Science usually has a logical explanation for everything, but real life is often stranger than fiction. For instance, if you ever get the chance to visit Olympia, Washington, there are areas covered with curious mounds. Known as the Mima Mounds, these strange unnatural looking structures have defied human comprehension. Despite undergoing tests and constant speculation, no one knows precisely how these formations came into being, or why they exist.

Go-Getting Gophers

The theory that gophers on the prairie are responsible for creating the Mima Mounds has been more widely accepted than other ideas posed. Pocket gophers are found throughout most of the world and are very territorial creatures.

Some scientists believe that over the course of hundreds of years, generations of pocket gophers pushed soil in their den upward, creating the mound shapes all over. Others question the pocket gopher theory and suggest that moles could also be responsible, as there are structures similar to the Mima Mounds all over the planet.

Glacier-Made?

During the time that massive glaciers and ice covered much of the Earth, it is suspected that cycles of freezing and thawing helped create the Mima Mounds. As glaciers would move slowly across terrain and melt, they could leave behind sediment in ‘suncups’ that would form mounds.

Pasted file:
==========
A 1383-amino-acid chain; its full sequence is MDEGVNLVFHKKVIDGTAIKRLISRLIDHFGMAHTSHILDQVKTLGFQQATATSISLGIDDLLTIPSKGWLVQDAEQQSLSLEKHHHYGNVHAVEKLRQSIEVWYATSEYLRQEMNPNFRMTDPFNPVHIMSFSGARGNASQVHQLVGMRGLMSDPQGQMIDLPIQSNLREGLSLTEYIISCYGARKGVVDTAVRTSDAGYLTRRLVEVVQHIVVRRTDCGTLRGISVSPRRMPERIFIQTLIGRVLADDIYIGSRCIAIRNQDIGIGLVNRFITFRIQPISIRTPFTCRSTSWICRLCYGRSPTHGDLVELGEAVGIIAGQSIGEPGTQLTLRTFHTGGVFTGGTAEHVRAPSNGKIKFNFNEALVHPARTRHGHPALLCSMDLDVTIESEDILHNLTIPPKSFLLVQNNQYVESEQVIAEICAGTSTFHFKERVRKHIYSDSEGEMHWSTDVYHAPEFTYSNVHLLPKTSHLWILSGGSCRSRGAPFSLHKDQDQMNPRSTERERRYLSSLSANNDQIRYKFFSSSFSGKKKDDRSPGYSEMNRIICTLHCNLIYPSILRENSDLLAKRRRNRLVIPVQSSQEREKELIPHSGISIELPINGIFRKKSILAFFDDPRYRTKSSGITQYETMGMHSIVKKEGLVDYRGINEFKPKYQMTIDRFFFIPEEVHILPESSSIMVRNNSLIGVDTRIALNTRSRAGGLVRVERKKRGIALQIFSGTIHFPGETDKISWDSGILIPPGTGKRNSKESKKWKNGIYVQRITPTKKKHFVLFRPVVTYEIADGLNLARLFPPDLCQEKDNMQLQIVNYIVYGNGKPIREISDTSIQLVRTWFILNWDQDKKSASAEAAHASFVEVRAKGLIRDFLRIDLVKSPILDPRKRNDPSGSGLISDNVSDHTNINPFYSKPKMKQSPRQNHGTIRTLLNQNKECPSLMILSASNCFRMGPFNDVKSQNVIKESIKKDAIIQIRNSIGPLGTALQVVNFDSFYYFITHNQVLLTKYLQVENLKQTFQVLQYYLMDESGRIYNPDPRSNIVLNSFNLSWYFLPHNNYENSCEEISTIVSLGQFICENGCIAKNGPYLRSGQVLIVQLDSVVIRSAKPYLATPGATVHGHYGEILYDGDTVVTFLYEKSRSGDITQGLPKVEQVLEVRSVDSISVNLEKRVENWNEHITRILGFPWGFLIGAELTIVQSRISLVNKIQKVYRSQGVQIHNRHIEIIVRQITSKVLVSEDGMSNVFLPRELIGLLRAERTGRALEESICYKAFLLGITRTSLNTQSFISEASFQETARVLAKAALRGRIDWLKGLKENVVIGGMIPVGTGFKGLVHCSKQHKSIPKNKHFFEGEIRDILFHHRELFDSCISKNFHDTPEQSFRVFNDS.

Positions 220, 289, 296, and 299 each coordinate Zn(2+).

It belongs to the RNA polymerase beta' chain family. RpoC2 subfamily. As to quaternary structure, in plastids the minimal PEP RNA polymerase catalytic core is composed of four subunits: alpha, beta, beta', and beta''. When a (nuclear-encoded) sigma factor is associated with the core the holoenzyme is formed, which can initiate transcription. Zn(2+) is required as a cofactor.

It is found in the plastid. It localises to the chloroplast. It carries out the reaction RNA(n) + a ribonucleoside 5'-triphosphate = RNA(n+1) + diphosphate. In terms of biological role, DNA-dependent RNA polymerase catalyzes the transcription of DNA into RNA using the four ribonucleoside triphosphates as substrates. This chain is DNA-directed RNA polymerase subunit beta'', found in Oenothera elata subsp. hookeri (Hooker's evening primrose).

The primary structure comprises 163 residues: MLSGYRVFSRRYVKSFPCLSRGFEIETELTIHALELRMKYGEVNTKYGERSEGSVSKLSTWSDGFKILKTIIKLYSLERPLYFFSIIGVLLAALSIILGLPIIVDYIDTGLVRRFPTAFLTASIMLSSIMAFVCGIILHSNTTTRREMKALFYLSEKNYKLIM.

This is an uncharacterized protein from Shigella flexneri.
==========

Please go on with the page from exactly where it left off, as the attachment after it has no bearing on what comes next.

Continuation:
The glacier theory seems like a sound concept, but it is still vulnerable to being debunked. The mound formations are too uniform. Glaciers may have been responsible for creating the prairies and leaving behind gravely soil, but the mounds still have an unearthly aura.

Native Americans And Mounds

Some researchers and observers of the Mima Mounds have speculated that the structures were burial sites for Native Americans. This theory that the Mima Mounds were used to inter the dead were laid to rest after some mounds were excavated and didn’t turn up any human remains.

The way that the Mima Mounds are constructed is similar to many Native American burial mounds found throughout North America. When Captain Charles Wilkes stumbled upon the strange domes in the 1880s, he only found a mound of earth inside.

More Theories For An Enigma

Take a trip to see the Mima Mounds with your own eyes, and you will witness an ancient prairie covered with native plants like lichen, Indian plum, and white moss. The uniformity of the mounds is startling, and the energy of the natural landmark will captivate your imagination and curiosity.

Further investigation of the mounds has uncovered glacial debris underneath a thin layer of soil. The silty black soil at the top is suspected to be the result of Native American’s burning the prairie to promote a healthy ecosystem.

The Mystery Continues

The Mima Mounds are 8 feet in height and about 30 feet in circumference, with the domes repeating each other like an earthen bubble wrap. Scientists have made various hypotheses about the site’s development, suggesting that earthquakes, volcanoes, flooding, erosion, and even vegetation caused the mounds.

So far, the pocket gopher theory seems to make the most sense, but one has to ask why gophers would care about making such uniform formations? The Mima Mounds continue to keep their secrets and leave us all with more questions than answers.